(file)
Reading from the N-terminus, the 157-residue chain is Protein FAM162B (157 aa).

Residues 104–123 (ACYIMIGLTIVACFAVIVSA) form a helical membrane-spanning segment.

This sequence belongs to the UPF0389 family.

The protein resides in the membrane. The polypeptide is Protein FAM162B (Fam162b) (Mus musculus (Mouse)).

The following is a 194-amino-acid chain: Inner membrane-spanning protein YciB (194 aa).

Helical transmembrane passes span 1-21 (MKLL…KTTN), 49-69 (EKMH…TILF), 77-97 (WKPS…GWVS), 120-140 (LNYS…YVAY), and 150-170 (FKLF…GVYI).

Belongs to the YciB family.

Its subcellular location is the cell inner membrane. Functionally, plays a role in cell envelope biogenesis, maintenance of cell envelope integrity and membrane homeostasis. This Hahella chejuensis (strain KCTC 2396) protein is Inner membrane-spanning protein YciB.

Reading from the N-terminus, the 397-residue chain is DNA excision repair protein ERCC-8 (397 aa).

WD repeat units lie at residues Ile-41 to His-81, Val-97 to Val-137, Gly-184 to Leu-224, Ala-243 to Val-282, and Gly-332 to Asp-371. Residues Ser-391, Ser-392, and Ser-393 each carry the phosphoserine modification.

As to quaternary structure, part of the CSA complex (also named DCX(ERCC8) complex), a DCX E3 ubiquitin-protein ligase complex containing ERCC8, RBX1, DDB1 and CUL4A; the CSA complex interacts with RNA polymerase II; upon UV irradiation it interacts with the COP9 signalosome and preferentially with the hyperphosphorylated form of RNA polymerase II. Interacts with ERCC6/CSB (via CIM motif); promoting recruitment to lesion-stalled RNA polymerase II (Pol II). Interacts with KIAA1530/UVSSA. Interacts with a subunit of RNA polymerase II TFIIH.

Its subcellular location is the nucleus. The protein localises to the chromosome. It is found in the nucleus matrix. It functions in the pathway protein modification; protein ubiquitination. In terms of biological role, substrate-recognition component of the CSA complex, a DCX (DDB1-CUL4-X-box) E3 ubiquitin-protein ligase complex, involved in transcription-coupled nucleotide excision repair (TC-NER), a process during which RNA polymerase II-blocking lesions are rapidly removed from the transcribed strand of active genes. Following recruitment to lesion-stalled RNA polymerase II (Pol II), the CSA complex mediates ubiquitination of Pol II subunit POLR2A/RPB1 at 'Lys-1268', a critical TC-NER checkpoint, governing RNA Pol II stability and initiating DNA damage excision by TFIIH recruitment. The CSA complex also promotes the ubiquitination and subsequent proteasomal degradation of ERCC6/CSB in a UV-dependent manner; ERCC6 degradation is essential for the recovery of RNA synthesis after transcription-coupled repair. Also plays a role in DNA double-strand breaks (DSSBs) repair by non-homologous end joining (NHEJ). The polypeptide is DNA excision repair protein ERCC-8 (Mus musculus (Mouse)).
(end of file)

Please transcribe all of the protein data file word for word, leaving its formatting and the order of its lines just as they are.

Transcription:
Reading from the N-terminus, the 157-residue chain is Protein FAM162B (157 aa).

Residues 104–123 (ACYIMIGLTIVACFAVIVSA) form a helical membrane-spanning segment.

This sequence belongs to the UPF0389 family.

The protein resides in the membrane. The polypeptide is Protein FAM162B (Fam162b) (Mus musculus (Mouse)).

The following is a 194-amino-acid chain: Inner membrane-spanning protein YciB (194 aa).

Helical transmembrane passes span 1-21 (MKLL…KTTN), 49-69 (EKMH…TILF), 77-97 (WKPS…GWVS), 120-140 (LNYS…YVAY), and 150-170 (FKLF…GVYI).

Belongs to the YciB family.

Its subcellular location is the cell inner membrane. Functionally, plays a role in cell envelope biogenesis, maintenance of cell envelope integrity and membrane homeostasis. This Hahella chejuensis (strain KCTC 2396) protein is Inner membrane-spanning protein YciB.

Reading from the N-terminus, the 397-residue chain is DNA excision repair protein ERCC-8 (397 aa).

WD repeat units lie at residues Ile-41 to His-81, Val-97 to Val-137, Gly-184 to Leu-224, Ala-243 to Val-282, and Gly-332 to Asp-371. Residues Ser-391, Ser-392, and Ser-393 each carry the phosphoserine modification.

As to quaternary structure, part of the CSA complex (also named DCX(ERCC8) complex), a DCX E3 ubiquitin-protein ligase complex containing ERCC8, RBX1, DDB1 and CUL4A; the CSA complex interacts with RNA polymerase II; upon UV irradiation it interacts with the COP9 signalosome and preferentially with the hyperphosphorylated form of RNA polymerase II. Interacts with ERCC6/CSB (via CIM motif); promoting recruitment to lesion-stalled RNA polymerase II (Pol II). Interacts with KIAA1530/UVSSA. Interacts with a subunit of RNA polymerase II TFIIH.

Its subcellular location is the nucleus. The protein localises to the chromosome. It is found in the nucleus matrix. It functions in the pathway protein modification; protein ubiquitination. In terms of biological role, substrate-recognition component of the CSA complex, a DCX (DDB1-CUL4-X-box) E3 ubiquitin-protein ligase complex, involved in transcription-coupled nucleotide excision repair (TC-NER), a process during which RNA polymerase II-blocking lesions are rapidly removed from the transcribed strand of active genes. Following recruitment to lesion-stalled RNA polymerase II (Pol II), the CSA complex mediates ubiquitination of Pol II subunit POLR2A/RPB1 at 'Lys-1268', a critical TC-NER checkpoint, governing RNA Pol II stability and initiating DNA damage excision by TFIIH recruitment. The CSA complex also promotes the ubiquitination and subsequent proteasomal degradation of ERCC6/CSB in a UV-dependent manner; ERCC6 degradation is essential for the recovery of RNA synthesis after transcription-coupled repair. Also plays a role in DNA double-strand breaks (DSSBs) repair by non-homologous end joining (NHEJ). The polypeptide is DNA excision repair protein ERCC-8 (Mus musculus (Mouse)).